Human rights lawyer Gao Zhisheng has been ‘kidnapped’ by Chinese officials after speaking out about his alleged torture in prison, according to China Aid.
Sources told the Texas-based organisation that Public Security Bureau officers arrived at the lawyer’s home in Shaanxi province at 1pm on Thursday, “and began frantically searching for Gao.” He had previously told China Aid that he expected to be detained again after giving an interview this week that detailed horrific torture at the hands of Chinese authorities.
Speaking out for the first time in five years, 51-year-old Gao told AP that he was tortured three times while in prison, and forced to live in a seven metre square confinement cell for three years. A Communist propaganda message was broadcast constantly for 68 weeks. “Those who persecuted me have used every means possible over the past nine years to break my spirit,” he said. “Life in prison was absolutely terrible on a physical level… When I was tortured for the first time I was afraid, really afraid. But the second time I was not, because it’s a matter of perception. Why was I not afraid? Because I knew that fear would not help, but cause more oppression and cruelty.”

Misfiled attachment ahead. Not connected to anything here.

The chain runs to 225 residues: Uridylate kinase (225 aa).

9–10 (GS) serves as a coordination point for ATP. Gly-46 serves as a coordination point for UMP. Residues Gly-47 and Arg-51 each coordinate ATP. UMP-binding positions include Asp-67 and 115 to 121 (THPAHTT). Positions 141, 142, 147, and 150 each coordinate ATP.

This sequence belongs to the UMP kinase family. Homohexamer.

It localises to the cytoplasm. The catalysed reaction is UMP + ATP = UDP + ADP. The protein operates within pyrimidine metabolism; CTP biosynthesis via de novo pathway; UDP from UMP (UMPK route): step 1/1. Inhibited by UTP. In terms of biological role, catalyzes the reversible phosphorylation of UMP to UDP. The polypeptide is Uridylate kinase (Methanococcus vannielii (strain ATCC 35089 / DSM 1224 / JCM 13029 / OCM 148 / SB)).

Gao is a two-time Nobel Peace Prize nominee, best known for his work defending Falun Gong adherents, Christians, and other persecuted social groups. He was first illegally detained by police in August 2006. Gao was initially sentenced to three years in prison for ‘subversion,’ followed by a probation period of five years. During this time, he was tortured in detention several times, including being hit with electrified batons and having a toothpick inserted into his genitals, while the government shut down his law practice in Beijing.
Gao was then sentenced to a further three years in prison for supposedly violating the terms of his probation in 2011, and his family were only allowed to visit twice during that time. He was eventually released in August 2014, but has lived under near constant supervision since, in the far western region of Xinjiang. Though his wife and children now live in the US, he refuses to seek exile abroad. “I thought about giving up and giving my time to my family, but it’s the mission God has given me,” he told AP.
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SOURCE: Christian Today